You may have a lot of questions before getting your first tattoo. What do I want? Where do I want it? Who is the right artist? Is this safe? Believe us, before you get permanently inked, these are good questions to be asking yourself. (And, by the way, we have answers to your questions over here.) But there’s a lot more to the experience of getting a tattoo—and coming up with the design, and taking care of it afterward—that you probably wouldn’t think to ask about before you go under the needle for the first time.
So, we asked over 200 people for bits of wisdom they’d pass down to someone considering a tattoo. What did they wish they knew? What advice would they give? Any secret tips? Below, a guide to having the best tattoo experience possible, which starts with the best equipment from Kingpin tattoo supply and a little help from some friends.1. After care is key.
“Keeping it clean after it’s done can be a pain in the ass but it’s so, so important. An infection can get very, very serious if left untreated. And, of course, keep it out of the sun—UV rays degrade and fade the ink.” —Quinn W., 192. Bring a friend.
“Make sure you have a buddy that can hold your hand and look at it while it’s happening. Chew gum. It helps take away the pain.” —Tristen L., 183. Do your homework.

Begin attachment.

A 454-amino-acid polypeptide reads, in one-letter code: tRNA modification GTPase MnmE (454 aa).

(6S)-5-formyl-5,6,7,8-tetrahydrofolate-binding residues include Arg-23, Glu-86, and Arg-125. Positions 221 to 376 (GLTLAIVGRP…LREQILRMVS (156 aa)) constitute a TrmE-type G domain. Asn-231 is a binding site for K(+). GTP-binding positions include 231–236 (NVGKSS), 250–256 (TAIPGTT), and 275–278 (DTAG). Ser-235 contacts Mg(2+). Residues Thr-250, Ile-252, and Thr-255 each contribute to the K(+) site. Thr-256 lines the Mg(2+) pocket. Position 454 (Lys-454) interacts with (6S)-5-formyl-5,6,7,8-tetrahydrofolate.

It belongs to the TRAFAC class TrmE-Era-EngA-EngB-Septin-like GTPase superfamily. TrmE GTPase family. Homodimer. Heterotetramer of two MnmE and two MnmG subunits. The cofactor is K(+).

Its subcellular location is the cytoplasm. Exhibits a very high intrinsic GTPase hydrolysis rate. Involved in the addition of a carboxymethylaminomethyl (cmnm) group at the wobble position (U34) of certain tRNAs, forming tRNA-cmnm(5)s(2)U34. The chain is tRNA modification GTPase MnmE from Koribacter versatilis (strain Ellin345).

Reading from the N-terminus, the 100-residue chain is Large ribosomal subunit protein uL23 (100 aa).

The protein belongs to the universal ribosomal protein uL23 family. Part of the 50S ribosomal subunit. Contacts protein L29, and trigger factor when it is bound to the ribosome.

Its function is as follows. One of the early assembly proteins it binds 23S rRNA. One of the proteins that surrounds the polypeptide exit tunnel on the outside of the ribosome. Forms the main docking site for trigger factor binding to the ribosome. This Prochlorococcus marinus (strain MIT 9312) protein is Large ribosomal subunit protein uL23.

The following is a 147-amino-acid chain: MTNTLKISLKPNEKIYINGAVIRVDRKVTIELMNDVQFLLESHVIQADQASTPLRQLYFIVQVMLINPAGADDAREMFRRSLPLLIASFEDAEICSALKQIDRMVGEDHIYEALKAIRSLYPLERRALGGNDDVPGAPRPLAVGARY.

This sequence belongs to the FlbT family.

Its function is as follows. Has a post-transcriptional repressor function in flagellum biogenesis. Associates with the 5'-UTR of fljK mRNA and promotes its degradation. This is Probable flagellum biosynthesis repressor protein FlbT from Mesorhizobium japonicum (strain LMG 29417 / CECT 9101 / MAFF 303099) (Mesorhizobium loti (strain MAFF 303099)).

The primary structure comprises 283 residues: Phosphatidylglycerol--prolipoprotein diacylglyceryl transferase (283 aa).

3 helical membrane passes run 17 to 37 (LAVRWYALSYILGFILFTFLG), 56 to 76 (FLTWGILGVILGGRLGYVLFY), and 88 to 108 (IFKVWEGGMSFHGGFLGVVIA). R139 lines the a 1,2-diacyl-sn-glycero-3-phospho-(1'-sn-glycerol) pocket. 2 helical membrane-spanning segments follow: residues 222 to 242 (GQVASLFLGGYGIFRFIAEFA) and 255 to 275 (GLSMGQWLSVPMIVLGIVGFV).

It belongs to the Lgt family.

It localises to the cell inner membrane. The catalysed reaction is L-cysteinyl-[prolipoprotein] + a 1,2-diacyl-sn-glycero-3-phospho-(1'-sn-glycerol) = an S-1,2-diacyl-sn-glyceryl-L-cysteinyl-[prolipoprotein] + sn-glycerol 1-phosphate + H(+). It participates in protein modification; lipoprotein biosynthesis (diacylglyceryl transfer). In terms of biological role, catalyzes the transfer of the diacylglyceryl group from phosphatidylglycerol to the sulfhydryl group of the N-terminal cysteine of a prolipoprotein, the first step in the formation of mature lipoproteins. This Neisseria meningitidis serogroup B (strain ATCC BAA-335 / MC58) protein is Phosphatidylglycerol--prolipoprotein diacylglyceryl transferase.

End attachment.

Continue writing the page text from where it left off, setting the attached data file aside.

“Make sure to do your homework on reputable shops and artists, and be willing to pay a pretty penny for a pretty tattoo. Overall, just have fun with it and make it YOURS. Tattoos are a personal and beautiful thing!” —Marissa M., 18
“It is a permanent decision, so make sure you’re ready for that commitment. If you’re getting something in another language, verify it with a native speaker (Google translate isn’t fully accurate!). Do your research regarding tattoo artists and find one that specializes in your style of tattoo. It may be pricey, but if you want a lasting tattoo, it’s worth it!” —Taylor M., 234. Take your time.
“Take your time. Think about things that are meaningful to you, words of wisdom, people that inspire you, or even a piece of art that speaks to you! But also, have fun with it! Don’t let anyone decide what a ‘good tattoo’ is. It’s a personal decision, and just like with your clothes or makeup, it’s a form of self-expression. And please, please do your research on the tattoo parlor you want to get yours done at. You do not want a bad parlor experience to ruin tattoos for you!” —Brooke L., 21
“Tattoos can be absolutely beautiful, but they can also hold so much regret. My advice would be to wait at least one year before getting a tattoo. If the idea is still in your head a year later, and you still like the tattoo, chances are you’ll like it 25 years from now. Just remember they’re permanent. Like, legit permanent. And I would also suggest not getting any names of significant others because I’m convinced they jinx relationships. But if you and your honey want to get one, I recommend getting a symbol. A small symbol. This way you can come up with a cover story if the relationship ever hits the toilet!” —Ambrosia L., 235. You get what you pay for.